Financial terms were not discussed, but the plan is to co-develop future wireless products and services for corporate customers.
“Customers of all sizes are implementing or evaluating wireless technologies throughout their enterprises, and our intent is to work with Good to deliver products and services that are simple and affordable for them to deploy,” Dell senior vice president John Medica said.
Round Rock, Texas-based Dell used to sell devices from Good’s chief rival Research In Motion (RIM)
. It no longer does. Dell said its customers were clamoring for Good products.
At an event billed as “an important news announcement,” at the offices of Good’s main venture capital firm Kleiner Perkins Caufield & Byers, the two companies also pledged to trade reference designs to make not only the PDAs but also streamline and cut costs off the services that run them.
“Dell and Good customers can get started right away with a GoodLink wireless system running on Dell servers — and leverage that same system going forward as the backbone to power next-generation devices,” Good CEO Danny Shader said.
Sunnyvale, Calif.-based Good makes products similar to those that made Waterloo, Ontario’s RIM famous: a pocket-sized device, wireless corporate e-mail (called GoodLink) to help keep mobile employees in the loop; applications; and server software. There is also a corporate data center called GoodInfo.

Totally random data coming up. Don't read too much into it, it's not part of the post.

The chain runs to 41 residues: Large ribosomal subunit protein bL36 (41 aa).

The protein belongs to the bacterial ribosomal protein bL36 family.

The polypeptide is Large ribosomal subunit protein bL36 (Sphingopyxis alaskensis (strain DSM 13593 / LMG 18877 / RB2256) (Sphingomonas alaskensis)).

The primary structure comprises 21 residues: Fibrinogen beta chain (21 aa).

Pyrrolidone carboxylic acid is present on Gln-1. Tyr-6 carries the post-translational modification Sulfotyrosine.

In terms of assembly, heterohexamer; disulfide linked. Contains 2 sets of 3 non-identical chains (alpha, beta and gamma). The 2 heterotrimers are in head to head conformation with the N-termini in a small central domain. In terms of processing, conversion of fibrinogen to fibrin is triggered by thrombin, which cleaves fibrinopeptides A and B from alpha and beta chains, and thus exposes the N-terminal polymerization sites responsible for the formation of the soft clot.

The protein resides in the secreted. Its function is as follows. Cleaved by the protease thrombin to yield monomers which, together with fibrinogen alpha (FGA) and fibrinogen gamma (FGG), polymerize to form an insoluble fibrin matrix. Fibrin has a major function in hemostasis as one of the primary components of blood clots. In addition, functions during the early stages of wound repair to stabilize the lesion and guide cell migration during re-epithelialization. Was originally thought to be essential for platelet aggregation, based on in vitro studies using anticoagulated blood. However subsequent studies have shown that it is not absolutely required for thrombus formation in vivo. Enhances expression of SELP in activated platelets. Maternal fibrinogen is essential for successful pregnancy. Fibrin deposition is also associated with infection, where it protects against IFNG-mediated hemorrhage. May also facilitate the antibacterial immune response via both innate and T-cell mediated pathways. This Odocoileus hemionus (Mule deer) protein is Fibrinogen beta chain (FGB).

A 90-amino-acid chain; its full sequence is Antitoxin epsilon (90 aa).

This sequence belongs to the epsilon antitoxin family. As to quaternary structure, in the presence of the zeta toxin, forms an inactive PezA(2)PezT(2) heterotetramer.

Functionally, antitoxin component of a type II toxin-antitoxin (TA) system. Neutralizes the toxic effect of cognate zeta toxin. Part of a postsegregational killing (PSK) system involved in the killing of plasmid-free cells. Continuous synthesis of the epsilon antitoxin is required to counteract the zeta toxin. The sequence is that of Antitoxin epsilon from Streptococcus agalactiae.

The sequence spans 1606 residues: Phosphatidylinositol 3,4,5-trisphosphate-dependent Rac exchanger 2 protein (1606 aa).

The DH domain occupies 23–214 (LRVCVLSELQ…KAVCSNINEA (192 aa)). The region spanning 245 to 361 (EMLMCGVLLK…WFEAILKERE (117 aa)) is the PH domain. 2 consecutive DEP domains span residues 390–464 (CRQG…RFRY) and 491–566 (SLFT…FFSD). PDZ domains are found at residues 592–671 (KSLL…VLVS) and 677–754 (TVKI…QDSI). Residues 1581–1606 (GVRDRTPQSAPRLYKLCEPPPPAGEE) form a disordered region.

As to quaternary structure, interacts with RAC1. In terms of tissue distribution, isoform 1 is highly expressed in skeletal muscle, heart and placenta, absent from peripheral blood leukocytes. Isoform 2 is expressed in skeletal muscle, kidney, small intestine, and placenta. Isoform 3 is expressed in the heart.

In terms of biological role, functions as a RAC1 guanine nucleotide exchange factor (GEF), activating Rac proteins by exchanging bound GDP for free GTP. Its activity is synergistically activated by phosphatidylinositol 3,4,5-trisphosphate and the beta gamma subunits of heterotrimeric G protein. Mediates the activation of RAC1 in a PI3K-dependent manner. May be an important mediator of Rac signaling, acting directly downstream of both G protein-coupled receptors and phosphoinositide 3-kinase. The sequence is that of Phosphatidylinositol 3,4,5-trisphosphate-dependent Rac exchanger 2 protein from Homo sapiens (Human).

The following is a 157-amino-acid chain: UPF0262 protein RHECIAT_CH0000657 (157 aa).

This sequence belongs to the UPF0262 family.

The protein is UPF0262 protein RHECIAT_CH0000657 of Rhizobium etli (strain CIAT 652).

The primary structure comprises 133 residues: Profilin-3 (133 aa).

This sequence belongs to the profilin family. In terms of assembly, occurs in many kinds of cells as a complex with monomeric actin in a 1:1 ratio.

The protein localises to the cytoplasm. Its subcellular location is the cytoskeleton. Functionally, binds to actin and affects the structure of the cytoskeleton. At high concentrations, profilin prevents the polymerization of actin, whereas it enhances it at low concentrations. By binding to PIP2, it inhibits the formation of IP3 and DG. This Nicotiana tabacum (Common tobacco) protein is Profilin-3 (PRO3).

When lined up side by side with RIM’s Blackberry, it’s tough to see major differences. In Good’s G100 handheld, there is access to e-mail and the Web, and it appears to be corporate-friendly, with its GoodInfo feature — all of which is some of what RIM has to offer with its products and services.
Shortly after coming onto the scene last May, Good filed a preemptive suit against RIM, attacking RIM’s patent on unified e-mail.
The legal entanglement has roots going back to last June. The various legal details are still being worked out.
While Good is busy with RIM, Dell has set its PDA sights on both sales leader Palm
and No. 2 Hewlett-Packard
According to tech research firm IDC’s “Worldwide Handheld Qview,” Dell lags behind in fourth place just behind Sony
. Casio, Toshiba, Handspring, Sharp, RIM and GSL round out the top ten.
The report said Dell does have momentum in the handheld space. The company recently reported a strong selling quarter with its Axim X5 series, priced at $199 and $299, and volume of shipments that tripled sequentially.